Saturday, September 24, 2011

A seascape lesson, from Charles Vickery

painting by Frederick Waugh

Twenty or so years ago I had the good fortune to know Charles Vickery (1913-1998). Charles was a very fine seascape painter, the best I have ever known. I think that in his era he was the best living seascape painter, following the death of Waugh. He came into my little gallery and painted a demo seascape at my easel.When he taught a three day workshop at the Rockport Art Association, I took it. Somewhere I have the notes that I took, I have looked for them many times and never been able to find them. I have way too much stuff.

One of the things that he taught was this;
The waves have a triangular or pyramid shape, the form of the wave moves under the "skin" of the water. If you were to throw a paper boat onto the wave it would be lifted but not carried along as the wave moved beneath it. Though the underlying shape of the wave moves forward, the little paper boat remains pretty much in the same place.

Vickery referred to the largest wave forms as PRIMARIES. At sea, these are sometimes called rollers. When we are looking out at surf these rollers are where the whitecaps and then the turning over to surf happens. This is the where the tube shaped "curl" happens that those unattractive surfers ride. Here is where it gets interesting.

The primaries carry on their backs smaller forms called SECONDARIES. You can see them clearly expressed in the Frederick Waugh painting above. They have the same characteristics as the primaries they are just smaller and live on the backs of the primaries.

Sometimes in very extreme conditions there are TERTIALS. The tertials live on the backs of the secondaries. Look at the surf and the waves next time you are at the shore or studying a seascape painting and you will see the primaries and secondaries. Vickery called the study of the moving anatomy of the sea, HYDRAULICS. I always liked that .

The Vickery seascape above is from the Tutwiler gallery, here is a link to a page on their blog showing some ofVickerys paintings. Check out their art while you are there, they are fine painters and I have known them for many years.


Tom said...

I like the "anatomy" of the sea posts Stape. Do you think you could do little line drawing of the anatomy to hit dummies like me over the head. Thanks for the great posts.

Charlevoix Sax Quartet said...

Please re-post your link to the gallery (at the bottom of your current article). It didn't work.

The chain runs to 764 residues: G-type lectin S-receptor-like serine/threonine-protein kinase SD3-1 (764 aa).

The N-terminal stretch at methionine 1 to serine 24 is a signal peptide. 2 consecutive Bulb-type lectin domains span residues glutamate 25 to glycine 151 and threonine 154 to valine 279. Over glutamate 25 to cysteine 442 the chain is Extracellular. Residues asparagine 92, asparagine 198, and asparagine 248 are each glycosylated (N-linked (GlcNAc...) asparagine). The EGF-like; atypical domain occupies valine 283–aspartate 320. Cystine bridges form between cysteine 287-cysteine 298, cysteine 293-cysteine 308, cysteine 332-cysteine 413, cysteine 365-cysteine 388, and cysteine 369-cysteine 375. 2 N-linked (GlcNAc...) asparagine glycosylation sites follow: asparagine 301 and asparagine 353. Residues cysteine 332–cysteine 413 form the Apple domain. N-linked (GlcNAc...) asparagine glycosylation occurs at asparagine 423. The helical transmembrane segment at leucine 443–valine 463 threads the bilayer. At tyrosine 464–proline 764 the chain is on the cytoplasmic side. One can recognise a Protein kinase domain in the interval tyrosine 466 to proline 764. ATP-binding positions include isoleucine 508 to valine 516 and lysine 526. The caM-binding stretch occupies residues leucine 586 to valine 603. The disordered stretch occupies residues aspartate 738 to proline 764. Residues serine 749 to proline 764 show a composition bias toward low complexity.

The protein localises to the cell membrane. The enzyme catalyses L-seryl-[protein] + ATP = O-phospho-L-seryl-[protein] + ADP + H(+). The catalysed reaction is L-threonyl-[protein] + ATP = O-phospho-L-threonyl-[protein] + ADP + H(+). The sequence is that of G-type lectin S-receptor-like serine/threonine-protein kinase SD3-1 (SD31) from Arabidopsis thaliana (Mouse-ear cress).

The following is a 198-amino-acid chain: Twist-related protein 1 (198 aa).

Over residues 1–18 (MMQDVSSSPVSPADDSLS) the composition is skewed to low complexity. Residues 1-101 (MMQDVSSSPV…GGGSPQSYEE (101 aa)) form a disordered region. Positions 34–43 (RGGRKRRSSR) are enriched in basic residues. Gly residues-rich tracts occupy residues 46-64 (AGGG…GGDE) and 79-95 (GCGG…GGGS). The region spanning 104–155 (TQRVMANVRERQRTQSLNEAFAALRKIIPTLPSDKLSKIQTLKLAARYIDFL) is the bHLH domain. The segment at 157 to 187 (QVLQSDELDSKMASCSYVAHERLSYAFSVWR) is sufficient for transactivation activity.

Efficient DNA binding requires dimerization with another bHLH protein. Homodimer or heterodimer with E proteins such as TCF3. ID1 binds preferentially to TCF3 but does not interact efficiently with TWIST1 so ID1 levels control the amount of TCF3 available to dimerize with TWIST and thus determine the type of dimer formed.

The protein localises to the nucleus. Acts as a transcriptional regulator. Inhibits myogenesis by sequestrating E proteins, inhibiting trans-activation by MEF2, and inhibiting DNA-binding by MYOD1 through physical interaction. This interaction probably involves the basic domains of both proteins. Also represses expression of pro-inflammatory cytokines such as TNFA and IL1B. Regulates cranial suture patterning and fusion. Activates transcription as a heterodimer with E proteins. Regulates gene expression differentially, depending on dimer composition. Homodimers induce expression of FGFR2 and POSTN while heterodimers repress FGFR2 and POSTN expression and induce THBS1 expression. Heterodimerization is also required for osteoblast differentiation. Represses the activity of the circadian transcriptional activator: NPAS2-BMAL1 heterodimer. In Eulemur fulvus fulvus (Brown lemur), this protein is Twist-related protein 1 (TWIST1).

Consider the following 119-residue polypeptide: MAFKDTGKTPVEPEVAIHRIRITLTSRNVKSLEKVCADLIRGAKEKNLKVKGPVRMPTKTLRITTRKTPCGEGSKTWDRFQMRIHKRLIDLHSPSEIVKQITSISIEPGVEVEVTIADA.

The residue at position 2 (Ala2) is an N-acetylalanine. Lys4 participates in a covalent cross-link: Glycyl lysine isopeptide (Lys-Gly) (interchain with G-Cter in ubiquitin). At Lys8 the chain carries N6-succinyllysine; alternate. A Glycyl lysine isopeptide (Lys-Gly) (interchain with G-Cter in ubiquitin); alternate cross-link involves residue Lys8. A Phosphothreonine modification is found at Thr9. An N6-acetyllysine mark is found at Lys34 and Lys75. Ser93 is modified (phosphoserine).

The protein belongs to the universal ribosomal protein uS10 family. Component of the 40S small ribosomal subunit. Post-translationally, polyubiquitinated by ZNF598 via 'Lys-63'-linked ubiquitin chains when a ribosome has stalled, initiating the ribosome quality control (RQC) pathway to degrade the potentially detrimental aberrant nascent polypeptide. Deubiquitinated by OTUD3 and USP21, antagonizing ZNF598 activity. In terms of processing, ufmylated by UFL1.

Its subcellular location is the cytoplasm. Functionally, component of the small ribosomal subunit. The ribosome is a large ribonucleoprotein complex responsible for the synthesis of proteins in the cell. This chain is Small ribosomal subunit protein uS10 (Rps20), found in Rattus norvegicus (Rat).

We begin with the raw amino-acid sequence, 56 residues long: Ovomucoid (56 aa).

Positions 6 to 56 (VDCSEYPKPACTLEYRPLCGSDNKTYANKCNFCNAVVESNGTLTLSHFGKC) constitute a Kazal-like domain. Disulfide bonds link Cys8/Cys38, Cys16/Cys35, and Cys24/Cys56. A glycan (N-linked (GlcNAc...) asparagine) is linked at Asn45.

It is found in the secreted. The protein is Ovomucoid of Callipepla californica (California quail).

I agree with Tom: please do a line drawing of waves for us. Thanks!

Stapleton Kearns said...

Charlevoix Sax Quartet
Gee, it works for me, here is the URL.

JonInFrance said...

Really ernjoyed my visit to the Tutwiler's blog, thanks, Stape! (I just love a good train painting)

colleen said...

thanks for the link. I've heard you tell of the triangle thing before, and it is easily observed out there but I wonder did he ever say WHY they had that shape , I mean the hydraulics involved?

Fay Terry said...

I enjoyed seeing the Tutwilers' paintings and even though I am not a Star Wars fan, I think the paintings they did for the Star Wars book are quite impressive. Oh, and thanks for explaining the anatomy of waves.That was a good lesson.

Robert J. Simone said...

I am chuckling mightily about the unattractive surfers you find at the shore! That must be because you are to far north. Down here in sunny Florida the surfers are mostly very attractive, especially the ones in bikinis, and they do their surfing at the "beach" not the "shore". "Shore" must be a Yankee thing.

Good post!

lisa willits said...

Thanks for these informative seascape posts and for the link to the Charles Vickery paintings as well. Another seascape I love is The Wave by Alexander Harrison at PAFA. Here is the link
My question is what colors/techniques did these painters use to get such a luminous representation of the sea?

barbara b. land of boz said...

Great post Stape....Ditto on Lisas question about how they obtaianed such an luminous look to the water?
Thank you for your time that you spend on this blog.

barbara b. land of boz said...


Diana Probst said...

I recently read this, shortly before painting a quick study of a nude, and it was amazing how I picked out the mirrored surfaces on the skin and how the different degrees of reflection moved. It's the same as that picture you posted a long time back of the column divided into vertical areas of shade and light.

Thank you for taking the time to post this. It is pulling my work together, and every time I read I find something to improve in my work*.

*Not that my work is bad, it's just imperfect. I'm not eight feet tall and bulletproof like you are, Stape.